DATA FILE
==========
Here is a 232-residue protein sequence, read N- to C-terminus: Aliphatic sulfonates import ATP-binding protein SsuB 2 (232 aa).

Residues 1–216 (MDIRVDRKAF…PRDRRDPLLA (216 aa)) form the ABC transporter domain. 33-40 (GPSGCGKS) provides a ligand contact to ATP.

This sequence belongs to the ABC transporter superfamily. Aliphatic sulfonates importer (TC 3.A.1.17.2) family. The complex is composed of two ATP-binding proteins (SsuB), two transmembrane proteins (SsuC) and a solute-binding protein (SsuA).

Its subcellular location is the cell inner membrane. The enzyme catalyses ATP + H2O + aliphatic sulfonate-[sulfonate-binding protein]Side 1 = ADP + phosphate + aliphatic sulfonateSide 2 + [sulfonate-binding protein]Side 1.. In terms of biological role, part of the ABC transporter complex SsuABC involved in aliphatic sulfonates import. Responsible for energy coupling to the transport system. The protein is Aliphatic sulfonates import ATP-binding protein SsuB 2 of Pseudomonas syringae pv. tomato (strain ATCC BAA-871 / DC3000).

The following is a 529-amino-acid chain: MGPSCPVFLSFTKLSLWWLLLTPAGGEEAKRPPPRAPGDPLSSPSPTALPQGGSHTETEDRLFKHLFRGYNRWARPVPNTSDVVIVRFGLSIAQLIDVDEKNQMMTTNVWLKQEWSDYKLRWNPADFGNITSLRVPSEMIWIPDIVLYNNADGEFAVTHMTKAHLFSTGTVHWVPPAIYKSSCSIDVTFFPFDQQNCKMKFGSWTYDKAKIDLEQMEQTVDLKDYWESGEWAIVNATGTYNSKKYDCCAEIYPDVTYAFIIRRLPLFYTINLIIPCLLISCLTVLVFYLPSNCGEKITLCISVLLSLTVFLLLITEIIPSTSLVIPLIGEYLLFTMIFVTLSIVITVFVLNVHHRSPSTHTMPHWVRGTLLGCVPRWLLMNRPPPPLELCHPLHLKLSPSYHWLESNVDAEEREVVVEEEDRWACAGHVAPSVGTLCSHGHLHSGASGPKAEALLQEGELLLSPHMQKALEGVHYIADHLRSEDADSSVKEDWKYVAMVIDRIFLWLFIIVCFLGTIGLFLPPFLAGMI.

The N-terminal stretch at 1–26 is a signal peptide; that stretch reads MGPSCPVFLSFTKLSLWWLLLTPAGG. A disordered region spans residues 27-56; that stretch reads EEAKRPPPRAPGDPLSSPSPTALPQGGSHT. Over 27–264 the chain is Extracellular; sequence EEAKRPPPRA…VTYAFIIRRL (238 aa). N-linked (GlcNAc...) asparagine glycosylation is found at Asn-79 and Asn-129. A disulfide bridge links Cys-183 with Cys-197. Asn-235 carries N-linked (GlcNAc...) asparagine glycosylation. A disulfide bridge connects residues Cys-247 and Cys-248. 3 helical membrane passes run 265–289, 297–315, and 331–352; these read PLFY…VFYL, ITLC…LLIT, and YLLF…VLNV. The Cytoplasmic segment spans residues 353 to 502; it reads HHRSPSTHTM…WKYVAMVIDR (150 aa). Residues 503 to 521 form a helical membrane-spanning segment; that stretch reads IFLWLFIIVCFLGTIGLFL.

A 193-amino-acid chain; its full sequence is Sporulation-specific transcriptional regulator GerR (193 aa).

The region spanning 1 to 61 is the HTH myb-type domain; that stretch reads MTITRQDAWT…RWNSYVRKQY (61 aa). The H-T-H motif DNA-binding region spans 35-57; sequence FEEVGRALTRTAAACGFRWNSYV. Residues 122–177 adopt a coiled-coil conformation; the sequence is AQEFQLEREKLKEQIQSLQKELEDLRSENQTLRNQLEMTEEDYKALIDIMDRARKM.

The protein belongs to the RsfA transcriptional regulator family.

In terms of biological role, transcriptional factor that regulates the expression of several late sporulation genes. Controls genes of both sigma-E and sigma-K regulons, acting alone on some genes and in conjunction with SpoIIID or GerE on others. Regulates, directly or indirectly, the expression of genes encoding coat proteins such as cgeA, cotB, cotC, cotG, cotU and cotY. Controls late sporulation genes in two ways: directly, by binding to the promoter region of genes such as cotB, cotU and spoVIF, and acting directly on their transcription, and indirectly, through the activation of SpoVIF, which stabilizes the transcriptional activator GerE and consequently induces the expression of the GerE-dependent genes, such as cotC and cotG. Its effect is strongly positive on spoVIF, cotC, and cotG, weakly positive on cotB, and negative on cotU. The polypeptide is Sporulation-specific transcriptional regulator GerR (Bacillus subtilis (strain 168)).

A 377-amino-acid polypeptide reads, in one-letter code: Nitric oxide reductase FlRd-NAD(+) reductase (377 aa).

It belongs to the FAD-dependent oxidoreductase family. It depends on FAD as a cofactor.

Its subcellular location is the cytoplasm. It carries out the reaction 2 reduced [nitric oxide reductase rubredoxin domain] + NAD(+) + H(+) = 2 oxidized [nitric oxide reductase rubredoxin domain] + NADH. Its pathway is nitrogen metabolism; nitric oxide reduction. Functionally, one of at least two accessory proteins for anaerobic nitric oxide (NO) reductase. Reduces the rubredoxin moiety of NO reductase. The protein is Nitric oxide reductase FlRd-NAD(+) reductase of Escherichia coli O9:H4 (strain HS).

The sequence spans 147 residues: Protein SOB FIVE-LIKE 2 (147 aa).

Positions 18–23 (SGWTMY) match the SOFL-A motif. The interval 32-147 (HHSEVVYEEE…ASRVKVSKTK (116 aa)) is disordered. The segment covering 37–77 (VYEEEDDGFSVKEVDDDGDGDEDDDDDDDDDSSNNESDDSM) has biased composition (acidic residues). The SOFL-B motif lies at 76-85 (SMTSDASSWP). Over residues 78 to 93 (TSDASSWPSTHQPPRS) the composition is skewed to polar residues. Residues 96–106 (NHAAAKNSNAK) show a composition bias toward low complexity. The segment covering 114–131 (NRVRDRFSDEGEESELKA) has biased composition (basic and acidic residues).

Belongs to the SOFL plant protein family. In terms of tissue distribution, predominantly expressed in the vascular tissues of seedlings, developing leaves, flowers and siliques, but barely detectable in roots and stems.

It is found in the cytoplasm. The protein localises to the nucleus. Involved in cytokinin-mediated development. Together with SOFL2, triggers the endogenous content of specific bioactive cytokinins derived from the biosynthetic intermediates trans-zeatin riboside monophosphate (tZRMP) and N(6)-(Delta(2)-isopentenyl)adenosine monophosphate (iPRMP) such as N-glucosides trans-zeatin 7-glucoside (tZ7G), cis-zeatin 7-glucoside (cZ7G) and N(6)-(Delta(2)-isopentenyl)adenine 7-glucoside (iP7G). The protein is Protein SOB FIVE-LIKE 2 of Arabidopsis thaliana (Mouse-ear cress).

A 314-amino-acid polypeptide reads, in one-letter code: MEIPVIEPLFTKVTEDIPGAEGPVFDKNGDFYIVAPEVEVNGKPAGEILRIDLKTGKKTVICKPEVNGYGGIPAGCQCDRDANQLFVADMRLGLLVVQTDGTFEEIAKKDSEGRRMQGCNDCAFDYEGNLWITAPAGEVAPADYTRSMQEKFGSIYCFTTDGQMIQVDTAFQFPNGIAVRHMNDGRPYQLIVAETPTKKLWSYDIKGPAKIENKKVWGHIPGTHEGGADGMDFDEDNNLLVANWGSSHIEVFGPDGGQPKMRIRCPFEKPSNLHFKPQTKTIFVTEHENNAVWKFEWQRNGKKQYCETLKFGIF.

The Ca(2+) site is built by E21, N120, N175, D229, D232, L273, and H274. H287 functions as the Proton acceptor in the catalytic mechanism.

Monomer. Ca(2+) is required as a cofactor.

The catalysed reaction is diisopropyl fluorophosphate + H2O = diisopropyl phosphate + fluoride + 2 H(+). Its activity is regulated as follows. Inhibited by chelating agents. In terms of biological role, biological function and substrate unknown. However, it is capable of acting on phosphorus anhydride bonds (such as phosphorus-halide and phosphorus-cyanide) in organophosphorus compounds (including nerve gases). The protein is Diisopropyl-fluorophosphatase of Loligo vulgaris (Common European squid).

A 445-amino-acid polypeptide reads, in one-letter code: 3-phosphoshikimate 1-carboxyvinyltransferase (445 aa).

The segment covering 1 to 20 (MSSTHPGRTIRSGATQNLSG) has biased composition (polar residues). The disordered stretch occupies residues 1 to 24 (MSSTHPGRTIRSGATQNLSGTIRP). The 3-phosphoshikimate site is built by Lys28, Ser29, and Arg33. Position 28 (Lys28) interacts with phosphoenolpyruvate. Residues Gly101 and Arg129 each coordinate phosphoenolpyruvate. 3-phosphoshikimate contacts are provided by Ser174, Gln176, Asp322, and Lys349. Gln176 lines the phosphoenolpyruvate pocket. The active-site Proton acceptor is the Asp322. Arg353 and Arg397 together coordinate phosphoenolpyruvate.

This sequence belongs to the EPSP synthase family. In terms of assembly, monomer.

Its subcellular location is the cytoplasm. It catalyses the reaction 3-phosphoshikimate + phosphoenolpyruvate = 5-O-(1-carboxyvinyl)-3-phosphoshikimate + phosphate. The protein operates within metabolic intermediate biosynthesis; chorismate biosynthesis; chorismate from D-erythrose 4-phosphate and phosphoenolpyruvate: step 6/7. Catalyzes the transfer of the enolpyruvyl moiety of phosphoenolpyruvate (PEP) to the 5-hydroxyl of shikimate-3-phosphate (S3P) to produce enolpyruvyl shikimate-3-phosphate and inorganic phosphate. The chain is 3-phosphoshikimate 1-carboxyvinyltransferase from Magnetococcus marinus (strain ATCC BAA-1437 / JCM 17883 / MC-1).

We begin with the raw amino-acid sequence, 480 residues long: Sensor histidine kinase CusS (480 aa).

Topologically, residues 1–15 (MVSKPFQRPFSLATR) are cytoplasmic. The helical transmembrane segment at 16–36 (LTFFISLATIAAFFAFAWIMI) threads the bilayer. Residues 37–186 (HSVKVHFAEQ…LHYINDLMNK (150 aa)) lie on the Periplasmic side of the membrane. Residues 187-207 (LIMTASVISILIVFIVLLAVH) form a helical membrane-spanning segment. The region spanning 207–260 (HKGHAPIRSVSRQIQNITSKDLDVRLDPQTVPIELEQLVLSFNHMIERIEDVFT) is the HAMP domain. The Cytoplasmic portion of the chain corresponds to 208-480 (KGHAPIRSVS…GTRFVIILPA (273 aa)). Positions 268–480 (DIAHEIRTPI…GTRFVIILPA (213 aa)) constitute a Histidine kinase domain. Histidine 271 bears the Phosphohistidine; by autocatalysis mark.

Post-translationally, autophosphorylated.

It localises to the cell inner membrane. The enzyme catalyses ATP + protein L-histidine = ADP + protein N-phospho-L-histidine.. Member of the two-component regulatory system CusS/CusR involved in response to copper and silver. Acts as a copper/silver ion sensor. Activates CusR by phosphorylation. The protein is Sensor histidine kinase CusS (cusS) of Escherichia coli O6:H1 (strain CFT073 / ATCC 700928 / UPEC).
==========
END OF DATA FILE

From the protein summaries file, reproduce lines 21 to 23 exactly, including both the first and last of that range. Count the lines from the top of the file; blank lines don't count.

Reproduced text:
The catalysed reaction is diisopropyl fluorophosphate + H2O = diisopropyl phosphate + fluoride + 2 H(+). Its activity is regulated as follows. Inhibited by chelating agents. In terms of biological role, biological function and substrate unknown. However, it is capable of acting on phosphorus anhydride bonds (such as phosphorus-halide and phosphorus-cyanide) in organophosphorus compounds (including nerve gases). The protein is Diisopropyl-fluorophosphatase of Loligo vulgaris (Common European squid).

A 445-amino-acid polypeptide reads, in one-letter code: 3-phosphoshikimate 1-carboxyvinyltransferase (445 aa).

The segment covering 1 to 20 (MSSTHPGRTIRSGATQNLSG) has biased composition (polar residues). The disordered stretch occupies residues 1 to 24 (MSSTHPGRTIRSGATQNLSGTIRP). The 3-phosphoshikimate site is built by Lys28, Ser29, and Arg33. Position 28 (Lys28) interacts with phosphoenolpyruvate. Residues Gly101 and Arg129 each coordinate phosphoenolpyruvate. 3-phosphoshikimate contacts are provided by Ser174, Gln176, Asp322, and Lys349. Gln176 lines the phosphoenolpyruvate pocket. The active-site Proton acceptor is the Asp322. Arg353 and Arg397 together coordinate phosphoenolpyruvate.